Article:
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Conductor Favors New VAA Performance Venue

Much has been written lately, in these pages and beyond, about the current plan of Vashon Allied Arts to construct a new performance venue. To voice my agreement with Steve Amos’s recent article that the arguments in its favor outweigh those against, I would like to add a few comments regarding acoustics and other issues specifically related to performance. It is especially worth considering how the new venue would compare to those already extant on the Island. While we performers are very grateful that these spaces are available to us, we are also keenly aware of their innate disadvantages. To illustrate the current situation, I will call upon my personal experiences with Vashon Island Chorale and Vashon Opera, the two Island-based organizations with which I have been most closely associated. That said, I should point out up front that these remarks are representative solely of my personal opinions, and are not necessarily the official positions of either of those organizations.

I know of only one acoustically excellent space on-Island that is in occasional use as a performance venue: the Methodist Church. Its proportions and building materials are quite good from an acoustical point of view, though it has other crucial drawbacks, most fundamentally the size of the stage area. Certainly a ninety-voice choir wouldn’t fit at all, let alone when joined by a twenty-piece orchestra. As for sheer size, the O-Space would work theoretically, but its acoustic is dreadful for unamplified sound. And I am told that it is quite noisy there when it rains. The Vashon High School auditorium likewise gains in size what it lacks in ambience.

Bethel Church has been a decent option for the Chorale and Opera, but it is acoustically far from effective for the purposes of live performance. The Chorale, all things being equal, could balance a medium-sized orchestra of 30–50 players quite nicely. However, at Bethel, fully a third of the singers must be nestled into an acoustically disadvantageous nook in order to fit everyone on the stage. We are currently planning to perform a major work with strings and a brass quintet for our December concert, and balancing with the brass is a major consideration as we move forward with rehearsals. There is also only barely the space for about twenty players, which severely limits our choices of repertoire. We would love to present Vashon audiences with major works such as Orff’s Carmina Burana, Beethoven’s Ninth Symphony, or Haydn’s Creation, but there is simply not enough space available at Bethel. The Island’s own performers and audience members are thus being deprived of basic artistic experiences because of the lack of suitable performance venues.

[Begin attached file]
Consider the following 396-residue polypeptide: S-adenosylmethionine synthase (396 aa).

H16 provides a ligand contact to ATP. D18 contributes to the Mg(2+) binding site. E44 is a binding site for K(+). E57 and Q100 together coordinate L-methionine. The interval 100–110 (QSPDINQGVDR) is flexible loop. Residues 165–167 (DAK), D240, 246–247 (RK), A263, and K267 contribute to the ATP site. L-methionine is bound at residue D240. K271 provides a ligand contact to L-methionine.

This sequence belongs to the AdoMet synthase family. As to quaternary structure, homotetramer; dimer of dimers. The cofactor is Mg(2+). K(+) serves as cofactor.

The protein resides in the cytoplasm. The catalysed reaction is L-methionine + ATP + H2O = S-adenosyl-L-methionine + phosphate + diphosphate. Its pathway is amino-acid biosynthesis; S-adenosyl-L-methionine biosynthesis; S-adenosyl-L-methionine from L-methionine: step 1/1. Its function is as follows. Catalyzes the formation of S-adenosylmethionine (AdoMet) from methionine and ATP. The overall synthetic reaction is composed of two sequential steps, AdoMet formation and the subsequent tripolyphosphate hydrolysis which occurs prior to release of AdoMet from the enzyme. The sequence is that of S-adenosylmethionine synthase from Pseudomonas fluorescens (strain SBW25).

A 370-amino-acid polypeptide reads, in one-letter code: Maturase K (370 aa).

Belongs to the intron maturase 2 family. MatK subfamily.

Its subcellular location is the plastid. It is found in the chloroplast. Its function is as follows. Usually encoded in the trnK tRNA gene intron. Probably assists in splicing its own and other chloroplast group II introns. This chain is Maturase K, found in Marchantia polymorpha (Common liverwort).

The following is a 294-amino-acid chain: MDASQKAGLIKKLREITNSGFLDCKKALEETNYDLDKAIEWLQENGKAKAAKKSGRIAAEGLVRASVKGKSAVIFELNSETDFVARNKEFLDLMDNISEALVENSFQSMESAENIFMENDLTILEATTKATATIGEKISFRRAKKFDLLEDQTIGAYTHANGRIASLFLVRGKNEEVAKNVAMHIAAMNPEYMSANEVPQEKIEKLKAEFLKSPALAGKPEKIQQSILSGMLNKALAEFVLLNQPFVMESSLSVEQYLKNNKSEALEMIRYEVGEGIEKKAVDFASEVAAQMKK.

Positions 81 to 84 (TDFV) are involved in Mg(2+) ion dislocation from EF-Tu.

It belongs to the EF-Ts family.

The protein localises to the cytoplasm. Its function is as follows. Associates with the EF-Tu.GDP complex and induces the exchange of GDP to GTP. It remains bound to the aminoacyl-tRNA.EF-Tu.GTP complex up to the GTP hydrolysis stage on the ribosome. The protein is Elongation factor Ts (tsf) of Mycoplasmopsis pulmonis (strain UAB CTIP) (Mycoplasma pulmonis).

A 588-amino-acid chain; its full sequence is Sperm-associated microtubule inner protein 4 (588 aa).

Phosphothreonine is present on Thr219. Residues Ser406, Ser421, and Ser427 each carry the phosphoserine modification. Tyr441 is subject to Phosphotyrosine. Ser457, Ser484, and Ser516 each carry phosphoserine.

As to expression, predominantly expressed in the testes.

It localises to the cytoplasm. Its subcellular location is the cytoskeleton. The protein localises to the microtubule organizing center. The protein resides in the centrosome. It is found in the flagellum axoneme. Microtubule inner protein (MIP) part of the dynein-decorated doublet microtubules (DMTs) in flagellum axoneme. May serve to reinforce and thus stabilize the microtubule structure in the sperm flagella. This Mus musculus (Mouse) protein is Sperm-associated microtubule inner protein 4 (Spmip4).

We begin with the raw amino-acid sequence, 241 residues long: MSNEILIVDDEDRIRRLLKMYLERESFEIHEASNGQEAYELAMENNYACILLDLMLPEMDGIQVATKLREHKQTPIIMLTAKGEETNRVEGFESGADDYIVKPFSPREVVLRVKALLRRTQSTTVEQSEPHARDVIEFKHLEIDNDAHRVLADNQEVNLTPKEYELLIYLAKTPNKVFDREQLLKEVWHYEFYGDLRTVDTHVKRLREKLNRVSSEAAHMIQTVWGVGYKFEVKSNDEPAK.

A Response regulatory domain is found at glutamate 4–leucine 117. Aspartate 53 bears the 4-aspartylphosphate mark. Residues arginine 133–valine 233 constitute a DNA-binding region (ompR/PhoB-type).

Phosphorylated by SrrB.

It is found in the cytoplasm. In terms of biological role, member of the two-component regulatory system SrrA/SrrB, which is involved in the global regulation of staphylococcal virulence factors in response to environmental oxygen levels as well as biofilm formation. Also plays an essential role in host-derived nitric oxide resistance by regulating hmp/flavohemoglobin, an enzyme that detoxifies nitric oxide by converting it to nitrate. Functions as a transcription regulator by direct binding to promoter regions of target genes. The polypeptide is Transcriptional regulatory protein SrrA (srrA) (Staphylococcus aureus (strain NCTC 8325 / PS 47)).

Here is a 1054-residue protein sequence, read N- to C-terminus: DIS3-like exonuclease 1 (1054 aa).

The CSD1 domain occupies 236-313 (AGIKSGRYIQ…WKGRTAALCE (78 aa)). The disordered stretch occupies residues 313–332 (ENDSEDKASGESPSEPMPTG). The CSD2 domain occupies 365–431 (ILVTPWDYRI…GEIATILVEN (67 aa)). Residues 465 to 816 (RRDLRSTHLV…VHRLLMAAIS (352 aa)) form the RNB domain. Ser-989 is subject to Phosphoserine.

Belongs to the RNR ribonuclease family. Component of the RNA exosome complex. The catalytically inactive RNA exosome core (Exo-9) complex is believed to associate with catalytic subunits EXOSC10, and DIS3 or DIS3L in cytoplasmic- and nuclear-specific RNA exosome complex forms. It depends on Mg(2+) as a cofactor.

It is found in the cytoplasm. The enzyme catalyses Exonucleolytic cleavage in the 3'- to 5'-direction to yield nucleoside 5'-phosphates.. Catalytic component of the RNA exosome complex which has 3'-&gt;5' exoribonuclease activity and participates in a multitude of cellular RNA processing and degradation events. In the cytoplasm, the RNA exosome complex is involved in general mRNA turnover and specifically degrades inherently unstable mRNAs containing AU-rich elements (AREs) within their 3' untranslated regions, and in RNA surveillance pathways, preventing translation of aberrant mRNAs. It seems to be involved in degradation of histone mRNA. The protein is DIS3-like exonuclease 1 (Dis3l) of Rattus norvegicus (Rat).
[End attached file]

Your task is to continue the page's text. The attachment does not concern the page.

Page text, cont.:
Vashon Opera has performed at Bethel twice, both times under my baton. For the first show, The Tender Land in 2010, we placed the very small orchestra (just thirteen players) in a corner to the side of the stage area. This decision proved an acoustical nightmare: the orchestra strongly outbalanced the singers in much of the room, no matter how softly the instrumentalists played. For the second performance, Madama Butterfly this past spring, we placed the similarly sized orchestra front-and-center in the room and built a raised stage. These two changes mimicked a true orchestra pit, but there were still notable problems. Some audience members had to sit right next to the players, which obviously meant they heard less of the singers. Also, I conducted from a raised podium in order to be seen clearly by singers and orchestra alike, which deleteriously affected the sight-lines for the entire audience. You could say that resolving one acoustical issue just created more performance problems.